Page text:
CONTENT WARNING: This article discusses multiple forms of trauma, including sexual violence and assault, abuse and harassment, as well as the effects of this trauma on mental health.
Allana* had just moved in with her boyfriend.
Five months pregnant and exhausted from cleaning, sorting, unpacking and looking after her boyfriend’s two other children, she told him she was too tired to have sex.
Her boyfriend’s response was to hold her down and rape her. Shocked and horrified, Allana lay frozen and silent until he rolled off.
“If I had left the next morning,” she said, “I could have found another place to live. But I didn’t. I thought, I will change him. I will make it better. I will make him see that this is not the way you deal with me.”
Allana’s story is one of many told to me as part of my Australian Research Council-funded Beyond Silence project, which aims to understand women’s experiences of Intimate Partner Sexual Violence (IPSV).
It demonstrates the complexity of the issue when women are sexually abused by an intimate partner.
On the one hand, victims of IPSV – the overwhelming majority of whom are women – experience sexual abuse that can be coercive, painful, distressing, violent and degrading.
But on the other hand, these women are heavily invested in their relationship, often with children, mortgages and pets.
Admitting to yourself then that your partner is a rapist is no easy feat.
IPSV – defined as any sexual behaviour perpetrated against a person’s will by an intimate partner – is estimated to affect almost one in every ten Australian women (if not more).
It’s an incredibly harmful form of violence. But, despite this, it’s critically under-researched and poorly understood within the community. We have only to consider that before 1984 it was legal in Australia for a man to rape his wife.
As with all forms of intimate partner violence, one of the main questions many people ask is; “Why doesn’t she just leave?”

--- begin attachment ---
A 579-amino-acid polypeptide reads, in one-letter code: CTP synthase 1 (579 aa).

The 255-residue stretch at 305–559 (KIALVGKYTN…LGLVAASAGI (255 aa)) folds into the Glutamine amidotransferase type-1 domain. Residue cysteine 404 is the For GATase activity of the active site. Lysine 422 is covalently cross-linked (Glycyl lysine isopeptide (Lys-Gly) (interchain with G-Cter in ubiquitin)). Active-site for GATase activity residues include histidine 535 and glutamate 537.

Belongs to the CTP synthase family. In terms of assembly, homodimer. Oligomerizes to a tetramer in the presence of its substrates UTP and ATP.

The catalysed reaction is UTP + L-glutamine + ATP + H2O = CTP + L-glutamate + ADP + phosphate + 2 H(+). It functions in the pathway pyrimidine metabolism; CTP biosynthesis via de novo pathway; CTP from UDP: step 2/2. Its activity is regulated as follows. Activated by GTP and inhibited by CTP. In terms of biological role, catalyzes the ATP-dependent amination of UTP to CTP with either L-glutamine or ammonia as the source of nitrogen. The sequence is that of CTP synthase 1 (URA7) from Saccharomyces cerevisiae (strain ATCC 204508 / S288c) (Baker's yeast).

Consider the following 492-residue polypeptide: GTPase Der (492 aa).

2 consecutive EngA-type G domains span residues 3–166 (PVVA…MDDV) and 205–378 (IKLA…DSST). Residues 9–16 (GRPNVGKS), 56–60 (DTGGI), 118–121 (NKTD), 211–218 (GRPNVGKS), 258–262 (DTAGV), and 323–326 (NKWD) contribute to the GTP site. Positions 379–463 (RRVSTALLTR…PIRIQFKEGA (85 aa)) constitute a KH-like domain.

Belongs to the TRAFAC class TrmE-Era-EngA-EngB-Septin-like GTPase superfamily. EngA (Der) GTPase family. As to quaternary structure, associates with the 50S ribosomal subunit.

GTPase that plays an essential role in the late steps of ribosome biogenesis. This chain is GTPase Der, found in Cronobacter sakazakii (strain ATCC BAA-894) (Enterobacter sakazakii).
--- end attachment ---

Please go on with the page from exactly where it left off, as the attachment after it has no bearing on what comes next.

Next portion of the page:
However, sexual violence, more so than other types of abuse in relationships, is often difficult to identify – even for the victim.
One reason why this is the case has emerged from my recent research speaking with 38 victims and survivors of IPSV and now published in the Journal of Family Violence.
I learned that these women put an enormous amount of effort into convincing themselves that they weren’t experiencing abuse. There’s a term for this type of emotional struggle – or emotion work – which was coined by American sociologist, Professor Arlie Hochschild, in the Seventies to describe the unseen labour of keeping people happy in the workplace setting.
Subsequent research has shown that emotion work happens in intimate relationships too. Mostly, it is women who undertake it.
Professor Hochschild describes two main types of emotion work: “surface acting” is where the person fakes an emotional response for someone else’s benefit without actually feeling it; “deep acting” is where a person convinces not only others, but themselves that they are feeling a particular way.
For the women in Beyond Silence, there were three main phases of emotion work which loosely corresponded to their level of awareness of the IPSV.
At the beginning, when IPSV first occurred in their relationships, the women convinced themselves that they were having “relationship problems” or “sexual issues”. They hoped that things would change for the better if they only worked harder at improving their sex lives.
They also felt protective of their partner’s feelings, not wanting to admit that they were uncomfortable or distressed by what was happening.